The cities of Wichita and El Dorado have opened informal talks about the purchase of water from El Dorado Lake, according to an El Dorado city official.
Kurt Bookout, El Dorado’s director of public utilities, confirmed the talks.
Three Wichita city sources – speaking on the condition of anonymity to avoid affecting the process – confirmed that the talks have begun. They stopped short of calling the talks actual “negotiations,” saying the two cities are fairly far apart.
The main difference, according to the Wichita officials, is the type of water Wichita would buy. El Dorado wants to sell the city potable water – suitable for drinking – and the city wants to buy water to use in its Equus Beds groundwater recharge project. Potable water would be too expensive to inject back into the city’s Equus Beds Aquifer Storage and Recovery Project.
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“I want to be a good neighbor to Wichita, a good regional neighbor,” El Dorado Mayor Mike Fagg said. “Good neighbors talk, and we’re not sitting over here in El Dorado saying we’re not going to sell you water.”
The discussions come in the wake of the February disclosure by Wichita officials that Cheney Lake – which delivers about 60 percent of the city’s water supply – could cease supplying that water in August 2015 if the drought continues.
El Dorado officials attended the late February workshop where Wichita public works officials first went public with the pending water shortage.
Wichita officials have a public meeting at 9:30 a.m. Wednesday at City Hall with their community water advisory committee, which will analyze the results from six public meetings seeking suggestions on how to handle the water shortage.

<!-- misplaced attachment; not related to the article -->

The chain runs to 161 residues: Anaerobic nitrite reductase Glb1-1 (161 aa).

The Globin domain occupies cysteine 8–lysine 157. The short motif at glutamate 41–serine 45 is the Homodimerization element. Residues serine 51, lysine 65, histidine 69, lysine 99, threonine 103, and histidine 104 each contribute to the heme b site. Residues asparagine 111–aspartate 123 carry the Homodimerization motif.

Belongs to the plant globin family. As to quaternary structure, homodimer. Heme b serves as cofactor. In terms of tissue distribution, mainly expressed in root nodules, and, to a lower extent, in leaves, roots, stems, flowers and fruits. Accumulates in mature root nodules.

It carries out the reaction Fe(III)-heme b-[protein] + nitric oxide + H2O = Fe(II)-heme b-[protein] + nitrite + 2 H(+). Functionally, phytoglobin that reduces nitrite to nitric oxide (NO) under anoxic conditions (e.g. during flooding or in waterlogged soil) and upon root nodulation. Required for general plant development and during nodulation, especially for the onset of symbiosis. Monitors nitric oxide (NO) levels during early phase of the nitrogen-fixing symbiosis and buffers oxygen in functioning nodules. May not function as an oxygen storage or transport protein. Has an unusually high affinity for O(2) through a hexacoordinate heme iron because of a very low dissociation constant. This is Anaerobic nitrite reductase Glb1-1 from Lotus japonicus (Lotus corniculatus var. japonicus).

The committee is expected to craft recommendations that will be considered by the City Council on June 4.
Wichita officials are looking at a variety of options to address the water shortage, including conservation measures to provide a short-term solution.
However, Wichita Vice Mayor Pete Meitzner and council member Jeff Longwell, among others, have advocated for more long-term enhancement of the city’s water supply, such as buying water from El Dorado Lake and/or drawing more water from the Equus Beds.
One option before the city is a $5 million retooling of the wells in the aquifer recharge project, which would allow Wichita to withdraw more water from the aquifer. It isn’t clear what the project costs would be for transporting water from El Dorado to Wichita.
Bookout said El Dorado, through a contract with the federal government, has enough water to sell from the lake to serve about 220,000 people. Through its own use and other contracts, El Dorado now uses enough to serve about 30,000 people, Bookout said.
A study for El Dorado by Black and Veatch, a global engineering firm, indicates that the lake could deliver potable water to Wichita within two years, Bookout said. Wichita officials had first worried that any water from El Dorado would take five years to get here.
“We believe that between our lake and Wichita’s recharge project, we have the basis for a long-term water supply for the region,” Bookout said.